Discussion Forum
Shed your tears and walk away

From Mark Piggott
Saturday, 24 October 2009

I'd be interested in people's reaction to Jez Lewis's new film, "Shed your tears and walk away", which I just saw at the NFT and portrays a different aspect of Hebden life?


From Danny Thompson
Saturday, 24 October 2009

Thanks Mark for raising this. I travelled up to London earlier this week to see the film, and found it very powerful and moving. Here’s the review I posted on the Time Out website:

“Shed Your Tears and Walk Away is a funny, moving and sometimes bleak documentary about the fashionable Yorkshire town of Hebden Bridge - described by one of the participants as '... a drug town with a tourist problem ...'

Jez Lewis portrays his former classmates with compassion and humanity, allowing them to speak for themselves in describing the problems that they have had to cope with, or have brought upon themselves.

He also depicts the other subject of his film - the town itself - with the same openness and honesty. In doing so he challenges the orthodox view of it as a trendy and accepting bohemian enclave.

There is however no polemic. As death after early death occurs; from addiction, suicide or accident - we are left to ponder for ourselves whether Hebden Bridge is an 'Anytown, UK', or if it has its own unique, darker properties. Whatever the answer, uncomfortable questions are raised for all of us.

This is a hugely thought-provoking documentary which deserves to be widely viewed.”

I left Hebden over 20 years ago, and I now live nearly 300 miles away - though I still have family in the area, and consider it to be the place I’m ‘from’.

As you can see from the review above I think that the film will provide a catalyst and focus for debate wherever in the country you happen to live. But that debate will be sharper, and probably more painful in Hebden Bridge itself.

The film is a significant document of Hebden Bridge, and will come to be viewed as an artistic milestone for the town in the course of time. I hope it gets a showing during the Hebden 500 celebrations. This might seem strange given the subject matter - but I really believe that the ability to confront and address the issues raised in the film will be a measure of the real strength of the community.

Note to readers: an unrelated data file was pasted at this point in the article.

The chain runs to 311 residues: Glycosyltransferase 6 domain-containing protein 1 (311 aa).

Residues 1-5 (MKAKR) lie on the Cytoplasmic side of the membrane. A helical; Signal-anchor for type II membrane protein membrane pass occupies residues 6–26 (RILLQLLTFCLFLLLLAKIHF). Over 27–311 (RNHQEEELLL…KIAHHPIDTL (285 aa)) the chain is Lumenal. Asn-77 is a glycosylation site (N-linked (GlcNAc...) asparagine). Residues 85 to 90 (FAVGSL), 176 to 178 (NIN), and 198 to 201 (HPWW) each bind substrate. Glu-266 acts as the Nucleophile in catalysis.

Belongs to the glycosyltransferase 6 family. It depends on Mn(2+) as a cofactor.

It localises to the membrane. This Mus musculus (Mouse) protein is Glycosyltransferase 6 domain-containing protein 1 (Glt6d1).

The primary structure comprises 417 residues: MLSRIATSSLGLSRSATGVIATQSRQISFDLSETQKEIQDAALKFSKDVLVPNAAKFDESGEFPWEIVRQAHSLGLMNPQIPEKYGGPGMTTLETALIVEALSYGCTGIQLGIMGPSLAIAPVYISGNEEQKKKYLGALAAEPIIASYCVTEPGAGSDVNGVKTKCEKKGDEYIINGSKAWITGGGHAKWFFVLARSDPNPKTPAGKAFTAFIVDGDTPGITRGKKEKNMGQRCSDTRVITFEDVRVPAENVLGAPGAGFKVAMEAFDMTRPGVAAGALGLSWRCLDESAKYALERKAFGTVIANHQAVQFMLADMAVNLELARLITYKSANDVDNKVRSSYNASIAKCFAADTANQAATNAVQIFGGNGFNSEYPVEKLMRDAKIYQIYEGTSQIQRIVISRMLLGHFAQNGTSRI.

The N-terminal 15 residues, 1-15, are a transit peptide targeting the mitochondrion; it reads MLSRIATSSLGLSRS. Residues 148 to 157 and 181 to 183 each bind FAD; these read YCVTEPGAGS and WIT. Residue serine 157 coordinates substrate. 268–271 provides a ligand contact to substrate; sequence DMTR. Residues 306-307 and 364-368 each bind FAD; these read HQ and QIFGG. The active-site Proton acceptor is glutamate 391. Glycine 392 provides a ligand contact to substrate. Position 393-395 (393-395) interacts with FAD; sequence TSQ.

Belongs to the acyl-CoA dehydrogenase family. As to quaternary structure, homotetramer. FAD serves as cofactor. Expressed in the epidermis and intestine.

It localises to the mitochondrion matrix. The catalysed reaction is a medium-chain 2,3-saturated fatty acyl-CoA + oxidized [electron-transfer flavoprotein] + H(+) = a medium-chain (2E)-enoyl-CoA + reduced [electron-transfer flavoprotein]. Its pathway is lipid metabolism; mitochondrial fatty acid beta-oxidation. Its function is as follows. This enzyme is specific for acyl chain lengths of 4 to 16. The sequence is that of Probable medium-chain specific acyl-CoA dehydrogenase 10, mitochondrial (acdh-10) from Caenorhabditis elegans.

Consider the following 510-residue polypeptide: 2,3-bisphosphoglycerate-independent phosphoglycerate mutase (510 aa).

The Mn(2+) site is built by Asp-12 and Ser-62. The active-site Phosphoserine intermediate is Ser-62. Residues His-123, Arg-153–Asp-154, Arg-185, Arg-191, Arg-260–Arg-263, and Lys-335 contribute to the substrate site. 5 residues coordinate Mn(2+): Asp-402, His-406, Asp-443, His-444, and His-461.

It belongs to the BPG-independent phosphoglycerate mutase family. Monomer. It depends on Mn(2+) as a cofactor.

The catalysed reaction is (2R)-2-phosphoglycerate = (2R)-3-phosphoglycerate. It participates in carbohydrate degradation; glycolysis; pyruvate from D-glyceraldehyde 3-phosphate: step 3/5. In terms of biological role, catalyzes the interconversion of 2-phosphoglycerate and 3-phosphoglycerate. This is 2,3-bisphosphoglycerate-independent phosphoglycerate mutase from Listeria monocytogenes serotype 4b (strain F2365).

I’d like to add that I found the showing of the film that I attended an unexpectedly emotional event in its own right. The packed main auditorium at the National Film Theatre contained many people I shared my form room and the playground at Calder High with in the 1980s. It was a bizarre and poignant school reunion, where we really did find out what had become of some of us since those days - and it didn’t make comfortable viewing.

Disclosure: Jez Lewis is my step-brother, but that’s Hebden Bridge for you. If you want to read impartial reviews try this from The Times and this from Time Out

Danny Thompson


From Mark Piggott
Sunday, 25 October 2009

Hi Danny, thanks for this. Like you I left Hebden many years ago (25, almost) but still go back quite a bit. The film reminded me of why I left. To this day when people say “oh, but you’re from such a pretty little town, why leave?” it’s hard to answer without going into detail. Back in the mid-80s I found Hebden claustrophobic and with limited opportunities and it saddens me that the park scene (which I was involved with) continues.

Anyway it’d be good to hear from people who still live in the area. Jez said he’d like the film screened at HB picture house, now that would be interesting...


From Jonathan Timbers
Sunday, 25 October 2009

Sadly, I haven't seen the film but I agree with the comments. Hebden Bridge has a very dark side and only limited tolerance - particularly around questions such as social class. I don't think that many of the off-comer political chattering classes (I'm not excluding myself from that definition) know how to relate to local identities or really want to understand the lives, ideas, values of 'working class' people hereabouts (for lack of a better label). And I think there's a great deal of bitterness in town because of the 'funky' surface which is so unrepresentative of the substance of the place..... by the way, despite the Jamie Oliver heckling, a surprising number of people in town shop in Lidl in Todmorden.

Having said that, it is relatively crime free, it has lots of clubs and societies and a thriving voluntary sector. There are some wonderful people here, and, despite the tensions, I have always found some of the older local people in town very welcoming. So when my dad died, I moved my mother here and in no time at all, because she's a friendly supportive person from a small town of factory workers and farmers, she built a new life.

So, it's not all Ted Hughes and Heathcliff... it's also a bit Mike Haslam if you've ever read his work (which incorporates the drinkers in the park). If you haven't be prepared for a wild (and sometimes perplexing) journey, from one of Britain's greatest living poets.

I entirely understand why Mike Piggott left - from time to time, I think about leaving-, but staying offers rewards if you're prepared to come to terms with Hebden's problems and issues.


From Colin C
Monday, 26 October 2009

I’d like to see this film shown at the Picture House, however I doubt that will happen. The good people of Hebden Bridge seem to have a blind spot with regard to this aspect of the town.

Despite living in Hebden, I now take my little boy to Todmorden Park, which despite not being in a town that has never (to my knowledge) featured in a ‘groovy list’ is far more welcoming and has a much safer feel than its Hebden Bridge equivalent.

We stopped going to Hebden Park after it became obvious that large groups of drunk young (and not so young) people had completely colonised most of the areas away from the playground and have made it there own with thousands of empty bottles and cans strewn around them. Indeed on our last visit, one bright spark was standing on the perimeter path and was seeing how far onto the football pitch he could throw empty Stella bottles. This was at 10:30 on a Saturday morning!